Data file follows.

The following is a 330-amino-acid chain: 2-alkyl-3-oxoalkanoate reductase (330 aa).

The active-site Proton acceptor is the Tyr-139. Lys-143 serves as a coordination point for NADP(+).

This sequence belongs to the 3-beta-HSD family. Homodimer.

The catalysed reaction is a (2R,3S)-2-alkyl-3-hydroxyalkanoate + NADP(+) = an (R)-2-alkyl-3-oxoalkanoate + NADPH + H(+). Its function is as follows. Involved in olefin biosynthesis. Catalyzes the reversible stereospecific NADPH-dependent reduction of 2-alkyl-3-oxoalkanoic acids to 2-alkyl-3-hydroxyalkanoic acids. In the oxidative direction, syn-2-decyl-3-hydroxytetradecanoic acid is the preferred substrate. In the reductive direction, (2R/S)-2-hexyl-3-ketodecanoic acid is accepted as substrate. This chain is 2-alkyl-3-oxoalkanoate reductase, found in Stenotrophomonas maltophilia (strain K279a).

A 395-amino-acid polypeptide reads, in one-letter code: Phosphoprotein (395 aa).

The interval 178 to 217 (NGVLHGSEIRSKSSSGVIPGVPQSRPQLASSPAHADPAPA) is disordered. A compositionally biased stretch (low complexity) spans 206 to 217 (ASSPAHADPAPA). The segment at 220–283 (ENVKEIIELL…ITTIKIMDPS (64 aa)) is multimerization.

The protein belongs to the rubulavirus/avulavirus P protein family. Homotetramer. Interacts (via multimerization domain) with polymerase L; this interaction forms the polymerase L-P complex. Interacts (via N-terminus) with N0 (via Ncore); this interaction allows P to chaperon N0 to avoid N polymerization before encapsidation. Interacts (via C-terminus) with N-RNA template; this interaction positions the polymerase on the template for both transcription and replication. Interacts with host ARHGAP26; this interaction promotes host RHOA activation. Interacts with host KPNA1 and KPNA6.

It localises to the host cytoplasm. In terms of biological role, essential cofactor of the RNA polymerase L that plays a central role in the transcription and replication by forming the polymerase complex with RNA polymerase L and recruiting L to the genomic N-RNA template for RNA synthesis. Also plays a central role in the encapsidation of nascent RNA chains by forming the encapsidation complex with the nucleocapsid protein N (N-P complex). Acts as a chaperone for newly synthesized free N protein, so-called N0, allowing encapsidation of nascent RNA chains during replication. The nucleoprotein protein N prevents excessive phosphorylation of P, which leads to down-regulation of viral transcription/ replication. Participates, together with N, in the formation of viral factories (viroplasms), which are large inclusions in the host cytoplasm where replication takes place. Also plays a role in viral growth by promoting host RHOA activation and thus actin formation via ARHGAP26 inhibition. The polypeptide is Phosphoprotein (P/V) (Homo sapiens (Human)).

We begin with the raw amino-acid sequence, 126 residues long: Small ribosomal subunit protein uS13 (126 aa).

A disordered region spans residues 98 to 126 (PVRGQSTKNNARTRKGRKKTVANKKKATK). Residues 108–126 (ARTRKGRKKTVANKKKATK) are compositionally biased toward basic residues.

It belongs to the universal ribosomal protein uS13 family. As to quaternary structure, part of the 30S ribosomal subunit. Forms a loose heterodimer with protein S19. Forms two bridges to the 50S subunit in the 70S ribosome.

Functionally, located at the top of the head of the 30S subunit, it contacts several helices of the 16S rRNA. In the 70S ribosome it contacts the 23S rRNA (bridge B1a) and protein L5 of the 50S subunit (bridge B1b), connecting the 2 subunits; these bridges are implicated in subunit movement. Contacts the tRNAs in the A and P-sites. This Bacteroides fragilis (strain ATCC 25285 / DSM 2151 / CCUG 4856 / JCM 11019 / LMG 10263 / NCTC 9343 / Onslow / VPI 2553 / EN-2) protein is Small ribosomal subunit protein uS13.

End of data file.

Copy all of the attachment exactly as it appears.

The following is a 330-amino-acid chain: 2-alkyl-3-oxoalkanoate reductase (330 aa).

The active-site Proton acceptor is the Tyr-139. Lys-143 serves as a coordination point for NADP(+).

This sequence belongs to the 3-beta-HSD family. Homodimer.

The catalysed reaction is a (2R,3S)-2-alkyl-3-hydroxyalkanoate + NADP(+) = an (R)-2-alkyl-3-oxoalkanoate + NADPH + H(+). Its function is as follows. Involved in olefin biosynthesis. Catalyzes the reversible stereospecific NADPH-dependent reduction of 2-alkyl-3-oxoalkanoic acids to 2-alkyl-3-hydroxyalkanoic acids. In the oxidative direction, syn-2-decyl-3-hydroxytetradecanoic acid is the preferred substrate. In the reductive direction, (2R/S)-2-hexyl-3-ketodecanoic acid is accepted as substrate. This chain is 2-alkyl-3-oxoalkanoate reductase, found in Stenotrophomonas maltophilia (strain K279a).

A 395-amino-acid polypeptide reads, in one-letter code: Phosphoprotein (395 aa).

The interval 178 to 217 (NGVLHGSEIRSKSSSGVIPGVPQSRPQLASSPAHADPAPA) is disordered. A compositionally biased stretch (low complexity) spans 206 to 217 (ASSPAHADPAPA). The segment at 220–283 (ENVKEIIELL…ITTIKIMDPS (64 aa)) is multimerization.

The protein belongs to the rubulavirus/avulavirus P protein family. Homotetramer. Interacts (via multimerization domain) with polymerase L; this interaction forms the polymerase L-P complex. Interacts (via N-terminus) with N0 (via Ncore); this interaction allows P to chaperon N0 to avoid N polymerization before encapsidation. Interacts (via C-terminus) with N-RNA template; this interaction positions the polymerase on the template for both transcription and replication. Interacts with host ARHGAP26; this interaction promotes host RHOA activation. Interacts with host KPNA1 and KPNA6.

It localises to the host cytoplasm. In terms of biological role, essential cofactor of the RNA polymerase L that plays a central role in the transcription and replication by forming the polymerase complex with RNA polymerase L and recruiting L to the genomic N-RNA template for RNA synthesis. Also plays a central role in the encapsidation of nascent RNA chains by forming the encapsidation complex with the nucleocapsid protein N (N-P complex). Acts as a chaperone for newly synthesized free N protein, so-called N0, allowing encapsidation of nascent RNA chains during replication. The nucleoprotein protein N prevents excessive phosphorylation of P, which leads to down-regulation of viral transcription/ replication. Participates, together with N, in the formation of viral factories (viroplasms), which are large inclusions in the host cytoplasm where replication takes place. Also plays a role in viral growth by promoting host RHOA activation and thus actin formation via ARHGAP26 inhibition. The polypeptide is Phosphoprotein (P/V) (Homo sapiens (Human)).

We begin with the raw amino-acid sequence, 126 residues long: Small ribosomal subunit protein uS13 (126 aa).

A disordered region spans residues 98 to 126 (PVRGQSTKNNARTRKGRKKTVANKKKATK). Residues 108–126 (ARTRKGRKKTVANKKKATK) are compositionally biased toward basic residues.

It belongs to the universal ribosomal protein uS13 family. As to quaternary structure, part of the 30S ribosomal subunit. Forms a loose heterodimer with protein S19. Forms two bridges to the 50S subunit in the 70S ribosome.

Functionally, located at the top of the head of the 30S subunit, it contacts several helices of the 16S rRNA. In the 70S ribosome it contacts the 23S rRNA (bridge B1a) and protein L5 of the 50S subunit (bridge B1b), connecting the 2 subunits; these bridges are implicated in subunit movement. Contacts the tRNAs in the A and P-sites. This Bacteroides fragilis (strain ATCC 25285 / DSM 2151 / CCUG 4856 / JCM 11019 / LMG 10263 / NCTC 9343 / Onslow / VPI 2553 / EN-2) protein is Small ribosomal subunit protein uS13.